Poachers use weapons of war to wipe out hippo population
The world's largest hippopotamus population is being destroyed by poaching, conservation officials in the Democratic Republic of Congo say. Only about 800 remain in Virunga National Park, in the north-east, down from 29,000 in the mid-1970s, said Walter Dzeidzic of the Worldwide Fund for Nature in Congo.
Virunga is home to as many as 5,000 Rwandan Hutu rebels, who villagers call "the enemies". Many fled Rwanda in 1994 after contributing to the genocide. They kill the hippos with automatic weapons, or even by tossing dynamite into lakes. The dead animals float to the surface along with hundreds of dead fish.
Further north in the park, villagers speak of a white mountain of hippo teeth amassed by hungry militiamen. A fully grown beast can weigh three tons, and its meat can fetch thousands of dollars in village markets across north-eastern Congo.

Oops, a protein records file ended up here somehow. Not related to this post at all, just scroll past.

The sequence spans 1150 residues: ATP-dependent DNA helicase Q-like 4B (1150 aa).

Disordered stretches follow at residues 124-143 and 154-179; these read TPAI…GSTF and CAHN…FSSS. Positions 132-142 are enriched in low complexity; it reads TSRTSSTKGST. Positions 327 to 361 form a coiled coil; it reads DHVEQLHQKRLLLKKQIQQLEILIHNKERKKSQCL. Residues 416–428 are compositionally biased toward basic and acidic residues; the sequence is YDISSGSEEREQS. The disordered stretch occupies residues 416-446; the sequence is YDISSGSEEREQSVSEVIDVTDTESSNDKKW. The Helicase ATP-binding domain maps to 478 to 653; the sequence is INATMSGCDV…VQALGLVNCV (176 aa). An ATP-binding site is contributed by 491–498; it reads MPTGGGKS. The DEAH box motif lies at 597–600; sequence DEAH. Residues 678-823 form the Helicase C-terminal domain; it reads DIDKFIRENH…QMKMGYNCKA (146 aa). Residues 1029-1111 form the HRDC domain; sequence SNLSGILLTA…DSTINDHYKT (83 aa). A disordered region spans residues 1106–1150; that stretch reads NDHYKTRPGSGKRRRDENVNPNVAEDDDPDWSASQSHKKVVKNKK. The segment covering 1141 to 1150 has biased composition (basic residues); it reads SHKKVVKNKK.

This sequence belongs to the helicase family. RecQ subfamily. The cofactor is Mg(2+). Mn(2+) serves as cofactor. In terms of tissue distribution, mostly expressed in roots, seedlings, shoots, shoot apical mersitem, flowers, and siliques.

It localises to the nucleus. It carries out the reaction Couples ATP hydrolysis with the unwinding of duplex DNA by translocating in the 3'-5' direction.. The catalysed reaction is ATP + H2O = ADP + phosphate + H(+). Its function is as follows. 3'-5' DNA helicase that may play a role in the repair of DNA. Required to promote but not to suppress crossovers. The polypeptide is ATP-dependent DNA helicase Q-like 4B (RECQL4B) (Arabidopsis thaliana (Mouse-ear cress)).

A stocky former Congolese militiaman, who recently gave up life in the bush, said that he had killed 40 hippos with his comrades in the past three years. They were hungry and needed money, he said.
But noting how few hippos were left, he acknowledged they might have killed too many. He asked that his name not be used, fearing the wrath of his comrades for defecting from his militia.
A restaurant owner in the river town of Rutshuru, about 70km north of the city of Goma, said with regret that she had no hippo meat to sell when a reporter asked, but added that she sold it when it was available. She refused to give her name because she knew it was illegal to serve the meat.
"I like eating hippos, even though the meat is tough," said Mashuri Mazakongo, a 44-year-old bean farmer. "But I don't go near them now. They belong to the enemies."
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